Of the other three, two are said to be traditional agency companies, while one is believed to be a non-traditional suitor, possibly an Internet player with a high-flying stock valuation.
Surprisingly, none of the Big Three agency holding companies-WPP Group, Interpublic Group of Cos. and Omnicom Group-is believed to have made formal bids. That doesn't mean they won't; the companies are said to be poring over Snyder's financial documents and could still make formidable bids.
Snyder executives held due diligence meetings Jan. 21 with some bidders; those meetings are expected to continue this week. Several executives close to the situation said the bids were in the mid-$20-per-share range. But other industry executives dismissed that price-which would value the agency as high as $1.5 billion to $2 billion-as too high.
Snyder's stock closed at $20.50 on Jan. 21, down slightly.
PRICE A STEAL?
"Depending on how you look at it, [$25 a share] is a lot of money or a steal," said one agency executive.
Havas Advertising has been vocal about boosting its U.S. presence, and is believed to be willing to pay a premium for companies it covets. If it acquires Snyder, Havas is likely to combine it with its Campus advertising network rather than make it part of its Euro RSCG Worldwide network.
It's not known who the other traditional agency bidders are, but one executive close to the situation characterized them as "the usual suspects." One of them could be Publicis.
Publicis, also based in Paris, is aggressively seeking to expand its U.S. presence. After the company acquired Chicago promotions shop Frankel earlier this month, Publicis Chairman-CEO Maurice Levy said five other U.S. acquisitions are planned for this year.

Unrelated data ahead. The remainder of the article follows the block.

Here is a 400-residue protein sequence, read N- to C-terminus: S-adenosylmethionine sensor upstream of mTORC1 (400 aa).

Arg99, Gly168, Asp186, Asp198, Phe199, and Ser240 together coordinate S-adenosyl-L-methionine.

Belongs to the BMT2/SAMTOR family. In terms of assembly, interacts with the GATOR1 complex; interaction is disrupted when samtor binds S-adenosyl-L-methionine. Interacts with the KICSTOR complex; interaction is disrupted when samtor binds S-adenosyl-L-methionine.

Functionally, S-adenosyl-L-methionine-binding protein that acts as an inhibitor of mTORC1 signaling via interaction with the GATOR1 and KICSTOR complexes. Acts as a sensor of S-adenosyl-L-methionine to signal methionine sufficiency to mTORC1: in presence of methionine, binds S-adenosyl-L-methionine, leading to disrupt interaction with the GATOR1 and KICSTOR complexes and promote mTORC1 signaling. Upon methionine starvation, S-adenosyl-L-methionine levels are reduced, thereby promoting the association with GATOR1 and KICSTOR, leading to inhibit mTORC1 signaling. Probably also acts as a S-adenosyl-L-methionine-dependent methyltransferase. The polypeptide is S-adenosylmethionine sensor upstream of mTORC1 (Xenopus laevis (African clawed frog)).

"It's fair speculation to say that Publicis is evaluating this to the bone," said one executive close to the company.
DECISION IN FEBRUARY
Snyder is expected to narrow the field to two in the next several weeks, with a final decision by the end of February. Snyder executives declined comment.
The bidding process began last December after Snyder said it received an unsolicited offer from an undisclosed agency group. That company is believed to be one of the four still in contention. Snyder then hired Deustche Bank to explore the sale.
As part of the discussions, bidders will meet with Snyder Chief Financial Officer Clay Perfall and top executives from Snyder subsidiaries. Snyder Chairman-CEO Dan Snyder-whose focus on the ad business appeared to drift after his acquisition last year of the NBA's Washington Redskins-may or may not attend the meetings, according to one executive close to the talks.
Boston-based Arnold Communications appears to be the glossiest jewel at Snyder. But industry executives said the company's strong direct marketing operation, Brann Worldwide, is most attractive to bidders such as Havas.
Contributing: Hillary Chura.